Listen: Is America Going to Make It?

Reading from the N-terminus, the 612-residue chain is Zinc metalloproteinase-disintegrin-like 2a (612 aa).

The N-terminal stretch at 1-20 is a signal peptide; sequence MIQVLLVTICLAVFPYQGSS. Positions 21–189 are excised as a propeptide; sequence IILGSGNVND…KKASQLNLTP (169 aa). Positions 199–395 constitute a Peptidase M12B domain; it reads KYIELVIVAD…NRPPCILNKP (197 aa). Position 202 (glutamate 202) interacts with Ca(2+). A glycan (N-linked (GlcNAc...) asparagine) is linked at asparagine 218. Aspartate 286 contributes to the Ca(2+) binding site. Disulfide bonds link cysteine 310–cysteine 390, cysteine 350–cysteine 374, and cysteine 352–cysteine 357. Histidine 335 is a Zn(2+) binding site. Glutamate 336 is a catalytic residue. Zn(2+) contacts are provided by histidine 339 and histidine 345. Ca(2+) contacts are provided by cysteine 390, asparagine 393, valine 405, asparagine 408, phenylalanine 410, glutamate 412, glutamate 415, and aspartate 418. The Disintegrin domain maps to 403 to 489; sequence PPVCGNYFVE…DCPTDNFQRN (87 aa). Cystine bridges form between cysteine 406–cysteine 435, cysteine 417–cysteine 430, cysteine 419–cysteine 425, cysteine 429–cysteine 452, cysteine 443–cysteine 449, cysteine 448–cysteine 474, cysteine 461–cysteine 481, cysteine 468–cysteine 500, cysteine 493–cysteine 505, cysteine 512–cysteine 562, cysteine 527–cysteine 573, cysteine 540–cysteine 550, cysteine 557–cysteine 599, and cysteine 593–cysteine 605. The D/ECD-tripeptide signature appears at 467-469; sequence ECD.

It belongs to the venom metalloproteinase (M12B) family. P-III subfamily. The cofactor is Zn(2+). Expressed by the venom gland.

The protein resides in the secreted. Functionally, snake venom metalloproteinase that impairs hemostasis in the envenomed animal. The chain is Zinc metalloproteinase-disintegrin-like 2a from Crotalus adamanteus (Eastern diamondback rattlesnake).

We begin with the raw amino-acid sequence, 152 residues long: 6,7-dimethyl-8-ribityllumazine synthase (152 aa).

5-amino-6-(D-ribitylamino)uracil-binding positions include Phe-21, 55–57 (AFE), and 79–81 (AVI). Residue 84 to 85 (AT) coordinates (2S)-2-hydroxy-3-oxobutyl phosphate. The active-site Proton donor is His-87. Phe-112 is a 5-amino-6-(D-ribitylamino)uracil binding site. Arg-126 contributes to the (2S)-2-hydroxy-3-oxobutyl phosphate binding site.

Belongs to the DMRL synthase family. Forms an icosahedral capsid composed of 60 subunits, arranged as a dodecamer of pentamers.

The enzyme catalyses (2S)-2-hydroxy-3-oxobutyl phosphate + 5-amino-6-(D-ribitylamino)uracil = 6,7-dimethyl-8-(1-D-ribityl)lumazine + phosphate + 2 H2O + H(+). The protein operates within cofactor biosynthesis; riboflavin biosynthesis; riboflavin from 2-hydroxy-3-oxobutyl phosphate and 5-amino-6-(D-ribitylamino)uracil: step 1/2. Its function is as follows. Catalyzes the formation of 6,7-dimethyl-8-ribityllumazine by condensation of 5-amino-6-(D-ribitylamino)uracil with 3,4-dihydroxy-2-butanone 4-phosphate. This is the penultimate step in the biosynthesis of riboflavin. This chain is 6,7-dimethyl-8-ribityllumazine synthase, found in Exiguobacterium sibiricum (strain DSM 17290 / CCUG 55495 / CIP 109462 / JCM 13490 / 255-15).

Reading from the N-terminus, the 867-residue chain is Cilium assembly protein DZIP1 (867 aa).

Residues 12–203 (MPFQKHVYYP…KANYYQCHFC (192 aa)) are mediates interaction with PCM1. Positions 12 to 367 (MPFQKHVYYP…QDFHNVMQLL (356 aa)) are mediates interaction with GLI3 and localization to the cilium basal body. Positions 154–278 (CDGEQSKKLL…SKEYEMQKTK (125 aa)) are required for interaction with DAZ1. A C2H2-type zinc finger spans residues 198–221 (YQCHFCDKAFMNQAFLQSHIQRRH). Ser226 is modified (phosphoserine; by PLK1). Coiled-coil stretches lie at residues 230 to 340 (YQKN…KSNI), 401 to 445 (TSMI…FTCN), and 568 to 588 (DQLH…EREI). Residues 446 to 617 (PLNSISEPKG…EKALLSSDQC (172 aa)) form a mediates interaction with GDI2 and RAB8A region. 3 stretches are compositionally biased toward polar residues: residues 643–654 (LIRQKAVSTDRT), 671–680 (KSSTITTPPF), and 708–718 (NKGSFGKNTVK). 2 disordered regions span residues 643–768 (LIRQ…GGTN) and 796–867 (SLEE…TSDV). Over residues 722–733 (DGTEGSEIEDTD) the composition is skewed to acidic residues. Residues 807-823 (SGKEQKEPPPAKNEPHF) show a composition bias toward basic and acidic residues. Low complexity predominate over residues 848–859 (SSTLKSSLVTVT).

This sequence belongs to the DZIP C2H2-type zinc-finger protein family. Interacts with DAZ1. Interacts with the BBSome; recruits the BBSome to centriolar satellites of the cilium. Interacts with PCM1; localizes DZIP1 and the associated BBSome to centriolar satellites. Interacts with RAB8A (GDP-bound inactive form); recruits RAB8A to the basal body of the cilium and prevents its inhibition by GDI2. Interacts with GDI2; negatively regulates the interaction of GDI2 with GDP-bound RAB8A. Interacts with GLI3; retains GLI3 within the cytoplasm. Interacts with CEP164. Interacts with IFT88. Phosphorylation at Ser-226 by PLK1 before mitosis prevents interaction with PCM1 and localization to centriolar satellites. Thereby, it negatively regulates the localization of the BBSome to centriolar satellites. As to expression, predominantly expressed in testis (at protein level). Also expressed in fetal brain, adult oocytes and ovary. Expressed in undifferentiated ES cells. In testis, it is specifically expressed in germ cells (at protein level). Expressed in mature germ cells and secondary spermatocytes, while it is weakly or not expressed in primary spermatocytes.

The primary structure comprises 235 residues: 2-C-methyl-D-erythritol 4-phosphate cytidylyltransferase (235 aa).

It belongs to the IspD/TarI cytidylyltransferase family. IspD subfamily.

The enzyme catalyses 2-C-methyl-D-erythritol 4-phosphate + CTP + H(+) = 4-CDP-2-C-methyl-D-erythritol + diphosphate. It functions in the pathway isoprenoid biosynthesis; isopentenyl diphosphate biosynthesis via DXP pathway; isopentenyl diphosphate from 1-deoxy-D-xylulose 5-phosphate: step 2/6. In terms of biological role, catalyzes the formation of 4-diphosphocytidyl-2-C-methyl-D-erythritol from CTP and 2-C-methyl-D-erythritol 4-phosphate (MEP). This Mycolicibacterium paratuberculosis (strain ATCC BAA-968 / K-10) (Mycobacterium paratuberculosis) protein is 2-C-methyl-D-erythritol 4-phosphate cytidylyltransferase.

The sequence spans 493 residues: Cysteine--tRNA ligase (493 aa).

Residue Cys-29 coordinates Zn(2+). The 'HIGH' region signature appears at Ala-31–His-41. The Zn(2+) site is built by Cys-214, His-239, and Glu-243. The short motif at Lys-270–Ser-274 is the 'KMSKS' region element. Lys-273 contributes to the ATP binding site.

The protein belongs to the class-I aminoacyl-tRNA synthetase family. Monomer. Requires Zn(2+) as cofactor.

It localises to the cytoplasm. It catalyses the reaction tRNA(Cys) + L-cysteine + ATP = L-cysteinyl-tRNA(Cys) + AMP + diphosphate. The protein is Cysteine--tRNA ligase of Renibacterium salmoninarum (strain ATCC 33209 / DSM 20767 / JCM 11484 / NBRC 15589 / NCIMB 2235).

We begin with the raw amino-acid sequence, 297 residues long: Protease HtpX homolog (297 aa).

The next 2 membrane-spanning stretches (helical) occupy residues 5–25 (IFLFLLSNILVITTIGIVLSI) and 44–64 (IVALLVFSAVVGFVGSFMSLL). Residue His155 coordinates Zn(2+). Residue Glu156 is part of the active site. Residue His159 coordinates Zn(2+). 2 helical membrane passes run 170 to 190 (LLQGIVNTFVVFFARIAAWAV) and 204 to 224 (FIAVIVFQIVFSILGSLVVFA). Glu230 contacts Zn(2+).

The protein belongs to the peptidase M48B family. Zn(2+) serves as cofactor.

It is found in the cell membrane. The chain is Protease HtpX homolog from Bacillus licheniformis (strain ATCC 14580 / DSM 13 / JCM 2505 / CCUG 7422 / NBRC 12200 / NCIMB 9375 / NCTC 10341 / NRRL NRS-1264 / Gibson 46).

If you watch the news, the country seems deeply divided about the coronavirus. But polls have shown an uncommon unity among Americans.On this episode of the podcast Social Distance, the staff writer James Fallows joins to share some historical perspective and answer the question he’s found himself grappling with across his decades-long career: Is America going to make it?Listen to the episode here:Subscribe to Social Distance on Apple Podcasts, Spotify, or another podcast platform to receive new episodes as soon as they’re published.What follows is an edited and condensed transcript of their conversation.Katherine Wells: Is this the worst time ever?James Fallows: The unemployment rates are going to be the highest that almost any living American has ever seen. I say almost because there are people who were around, of course, in the depths of the depression.When I was a little kid, just before I went to kindergarten, polio was still an active fear. I remember the summers when we couldn’t go to the pool and couldn’t go out and picnic, because of the fear. This is the first time since then where we’ve had such a widespread public-health fear.I would say that right now is not even the worst time overall for the U.S. in even my lifetime; 1968, I think, still has 2020 beat as the worst year in modern American history, with Martin Luther King Jr. being killed and Bobby Kennedy being killed and a president stepping down and all the tumult of Vietnam too. That was a worse year overall than this has been so far, but it’s only late May.Wells: I don’t mean to be cheeky with the question, because, of course, I know that we’ve been through horrific times in this country, but it feels incredibly critical right now.James Hamblin: People keep using the word unprecedented. And yet when I hear you talking about unprecedented times, I take it seriously.Fallows: I’ll give you my voice-of-history overview here. I did a piece for The Atlantic a couple of years ago where I said that I realized that every article or book I’d ever written had really been about just one question: Is America going to make it? The story of the U.S. is trouble and the response to trouble.But one thing that’s particular to this moment is that national leadership is the worst in my lifetime, and arguably the worst in our history. We’ve never had a head of federal government as unmatched to the duties of that role as we currently do. The question is how all the other sources of resilience and health in the country balance that singular but very important point of dysfunction and the party that supports him too.Wells: What does good leadership during a crisis look like?Fallows: In my sordid youth, I worked as a speechwriter in the Carter White House, and what’s interesting beyond party and beyond era is that in a time of crisis, every effective leadership message boils down to a very simple matrix. If you look at FDR’s Pearl Harbor speech or if you look at George W. Bush after 9/11 or Reagan after the Challenger explosion, they always do three things.First, they express empathy and compassion. We recognize this has been hard and terrible. We recognize you are scared. We recognize that people have lost loved ones and lost livelihoods. I recognize, as the sort of head of the national family, recognize how terrible this time is. The second thing they do is express long-term confidence. We’ve been through hard times before. This is hard. But we know how to persevere. The third thing they do is provide a plan. Tomorrow, we’re going to do this. Next week, we’re going to do that. A year from now, we’re going to be in this position.That is just the three-part summary of what any leader says in a time when that leader’s people are distressed, injured or wounded, afraid, et cetera. And we have not heard a single message of that sort from the White House.I think there’s kind of phantom-limb pain. People recognize they should be hearing it, and they are hearing it from mayors and they are hearing it from governors and they are hearing it in their communities. And that’s the contrast.Wells: Phantom-limb pain is an interesting way to describe that. I feel like I have totally felt that.Hamblin: I like that comparison as well. If governance has become so dysfunctional, how can we as a country unite against the virus? It feels like, initially, nearly everyone was unified around the need to shut down and take extreme measures to prevent this, but now it’s growing into a wedge issue. How do we keep that from getting worse?Fallows: Part of the responsibility is for all of us in the media to keep things proportional. There is a small group of people who think the disease is a hoax and won’t wear face masks, but it’s a small group. It’s a cinematic group and a dramatic group, but it shouldn’t be all over cable news all the time.Wells: I have often been totally locked up at home consuming national news sources, and it’s hard not to feel completely disempowered by it. You must have a method for somehow putting into context the things you hear in the national news.Fallows: I hadn’t thought about this until you all brought it up, but I’m realizing that we have a whole country right now of people whose firsthand experience is being attenuated. Most of us are seeing the world through the media or through Zoom calls, and there’s only so many Zoom calls you can stand. It’s a nationwide, maybe perilous experiment of what it’s like when most people can’t see the world except out their own windows.When I’m feeling overwhelmed, I find myself turning to historical times of trouble. The U.S. is in most ways a success story, but it’s a success story in constant turmoil, constant injustice, and constant trauma. I find it weirdly reassuring to read what people have been through before and how their struggles fit into our struggles too.Hamblin: We did an episode about the World Health Organization, which emerged in the late 1940s in the aftermath of unprecedented turmoil. What can we look forward to coming out of this moment, if indeed our history is as cyclical as you’ve suggested?Fallows: We have all the problems now that we did in the original Gilded Age, from grotesque inequality to dislocation to even pandemic. All of these fabulous reform movements that blossomed out of that, from the women’s rights-movements, the good-government movement to the environmental movement. That is the hope: that minus two world wars and a world depression, you could begin to build a better world. You can imagine that a year or two from now, people would be thinking, Yes, we’ve come through this horrible time. But let’s see what we can do.I worked on the Jimmy Carter campaign back in the 1970s, after the only president ever to resign, after the Vietnam War, after lots of economic shocks. But there was, for a while, a sense of possibility. The early Kennedy years had that same sense of promise and possibility. The question is converting that potential into reality.Wells: You said at the beginning of our conversation that all of your work has been about whether America will survive. What do we have to do to ensure that the answer is yes?Fallows: There’s a difference between complacent optimism and conditional optimism. Complacent optimism is the assumption that things will get better. Conditional optimism is the assumption that things could get better. The question is, what will it take to, again, to convert the potential to the actuality of a different republic? That specific task of converting the “could” to the “will” is what I feel most driven to work on in the months and years ahead.